SimCity hands-on preview
The first thing to be said about Maxis's SimCity reboot is that looks incredible. It truly does. We spent a long time just zooming in and out, appreciating the minute details of Maxis's new GlassBox engine. Every walking person, every moving vehicle moves with a purpose, and the Pixar-like animation style is a refreshing new look for the rejigged franchise.
The game kicks off with a short tutorial section that introduces the basics of building and population growth. More roads to the main highway means your population will increase, as does creating more jobs. Oh, and every city needs a decent sewage system – as we discover to our cost.
But soon enough the training wheels come off – and we're left to our own initiative in SimCity's urban playground. There are three types of 'zones' – Residential, Industrial and Commercial – that form the building blocks to your city, and finding the balance between all three is the key to success. Location is also important. For example, if the fire service is too far from certain residential areas in your city, you're going to hear about it pretty quickly.
Within these zones, you're also able to access modules – add-ons to buildings that give the game an even greater sense of detail. Stuff City quickly rouses the ire of its residents when its garbage collectors leave rubbish piling up in the streets – adding another garage to the main depot fixes the problem (for the time being).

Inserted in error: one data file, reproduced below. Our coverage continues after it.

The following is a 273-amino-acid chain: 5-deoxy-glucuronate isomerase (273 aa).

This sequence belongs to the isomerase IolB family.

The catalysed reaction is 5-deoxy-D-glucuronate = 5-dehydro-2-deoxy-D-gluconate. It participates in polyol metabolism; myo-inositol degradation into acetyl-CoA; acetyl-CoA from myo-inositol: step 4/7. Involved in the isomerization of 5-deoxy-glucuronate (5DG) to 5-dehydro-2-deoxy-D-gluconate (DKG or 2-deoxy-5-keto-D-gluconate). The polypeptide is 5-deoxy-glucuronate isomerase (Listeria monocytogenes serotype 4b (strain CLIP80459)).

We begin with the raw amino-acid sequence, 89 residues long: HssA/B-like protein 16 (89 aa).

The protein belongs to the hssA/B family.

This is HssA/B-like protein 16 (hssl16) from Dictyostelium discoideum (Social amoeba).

Maxis has taken account of almost every little thing you could conceivably think of. Ignore deserted buildings and residents will complain they're an eyesore. Build a sewage plant too near to a water tank and Sims will become ill and unable to work – stifling your city's economic growth.
But times have changed since SimCity 4 arrived back in 2004 – you're nothing if you're not on social media, as the endless stream of SimCity Social requests cluttering up our Facebook news feed proves. EA's recently-announced SimCity World feature takes the game into an entirely online 'Sim World', where you'll receive updates on the progress of your friends' cities in real time. You can even work together, sharing resources and workers to boost your individual economies.
But here's where things get very clever. Every city in the community will be part of a global financial exchange, with the prices of resources such as oil fluctuating according to demand within the game. This promises to give every player a sense of responsibility, knowing that their actions are having an effect outside their own domain.
What's more, EA will able to observe the statistics of the SimCity universe and create challenges based on them. Has there been a slump in population growth among players? Well EA can unleash a challenge for players to build up their populations to reach a target goal, with the winner receiving a prize. It all promises real longevity to the experience.
When it comes down to it, SimCity itself feels like a natural progression for the series, more complex perhaps, but an evolution of what we've come to know and expect of the franchse. But in SimCity World, things reach another level entirely, and the online experience looks set to be a tremendous leap forward. So far, it's all promising stuff. Let's hope that Maxis delivers the goods when SimCity lands on PC and Mac in February 2013.